A mesh netting 70 is spread across the frame assembly perpendicular to the ground. The degree and density of the mesh will depend on the type and number of plants supported by the extendable frame assembly. In the preferred embodiment, the mesh netting 70 is attached to the frame assembly by coupling said mesh netting with netting clips 13 located about the frame assembly. However, any attachment means capable of tautly securing the mesh netting to the corners of the frame assembly may be used. Further, the mesh netting 70 may be fastened to the frame assembly at as many points as needed, by the use of wire ties, clips and/or other suitable fastening means wrapped about the mesh and the upper and lower side rails of the extendable frame assembly. In this way, the mesh netting may be spread tightly along the entire expanse of the frame assembly. Preferably, the mesh netting is made of polypropylene, however, any lightweight, strong, flexible material may be used.
At various points about the frame assembly, a plurality of netting clips 13 may be positioned for attachment of the support netting. In the preferred embodiment, the netting clips 13 are incorporated into the plastic mold of the individual parts of the trellis frame components. FIG. 6 illustrates a plurality of netting clips positioned at various points about the face of the cross piece. The netting clips comprise a stem 15, a head 17, two arms 19 and two shoulders 31 located upon the arms. The stem 15 attaches the head 17 to the cross piece (or upper or lower side rail). The head 17 has two flexible arms 19 extending parallel to the trellis frame which are capable of lateral flexation perpendicular to the trellis frame. Each arm 19 has an inside portion facing the frame assembly. Between the inside portion of each arm 19 and the trellis frame, a channel with three sides and an open end is defined. A shoulder 31 extends outward from the inside portion of each arm 19. Lateral flexation of the arm(s) 19, in effect, increases or decreases the width of the channel opening. In operation, the mesh netting is “clipped” onto the netting clip 13 by placing the mesh netting in the channel. The arms 19 flexes outward as the mesh netting is placed into the channel and then returns into place once the netting is within the channel 23. The shoulders 31 decrease the channel opening so as to secure the mesh netting within the netting clip and thus to the assembled trellis frame. In this manner, the mesh netting may be quickly and easily secured to the frame assembly without the need for additional means to secure the mesh netting.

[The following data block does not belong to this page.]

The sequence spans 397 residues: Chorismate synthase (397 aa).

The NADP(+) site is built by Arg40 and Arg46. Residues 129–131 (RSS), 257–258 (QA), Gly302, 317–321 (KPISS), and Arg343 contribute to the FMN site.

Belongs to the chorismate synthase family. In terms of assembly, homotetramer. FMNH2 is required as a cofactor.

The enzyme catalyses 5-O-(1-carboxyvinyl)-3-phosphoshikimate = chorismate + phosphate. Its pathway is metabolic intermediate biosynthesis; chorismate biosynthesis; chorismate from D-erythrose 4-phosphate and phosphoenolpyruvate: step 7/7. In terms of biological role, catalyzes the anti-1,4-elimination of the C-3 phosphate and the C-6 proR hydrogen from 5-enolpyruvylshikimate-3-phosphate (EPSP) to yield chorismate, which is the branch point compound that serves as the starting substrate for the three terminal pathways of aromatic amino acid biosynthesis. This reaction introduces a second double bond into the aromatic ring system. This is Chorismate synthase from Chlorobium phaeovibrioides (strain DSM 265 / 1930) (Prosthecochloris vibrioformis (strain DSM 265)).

Variations of the extendable gardening trellis include using a lattice or network of bars rather than netting to support plant stems. Such variations may make the appearance of the trellis more ornate or better adapt the trellis to any form of specific application as desired by the user.
In use, the adjustable frame assembly with mesh netting forms an extendable gardening trellis which may be used to support plant stems and fruit. The mesh netting serves as a superior means of support because no tying or hooks are needed to support the plants. One can simply thread the plant through the openings in the mesh netting. In this way, less stress is placed on the plants while still providing needed support for optimum plant growth. Further, by eliminating the need to use thread or hooks to support the plants, there is less risk of damage and/or injury to the plant stems or cutting off the flow of plant fluid through the plant stem. The tedious and time consuming process of carefully tying up individual plant stems is also eliminated. Many times supporting plants by the use of thread or hooks may also reduce plant growth and/or fruit yield.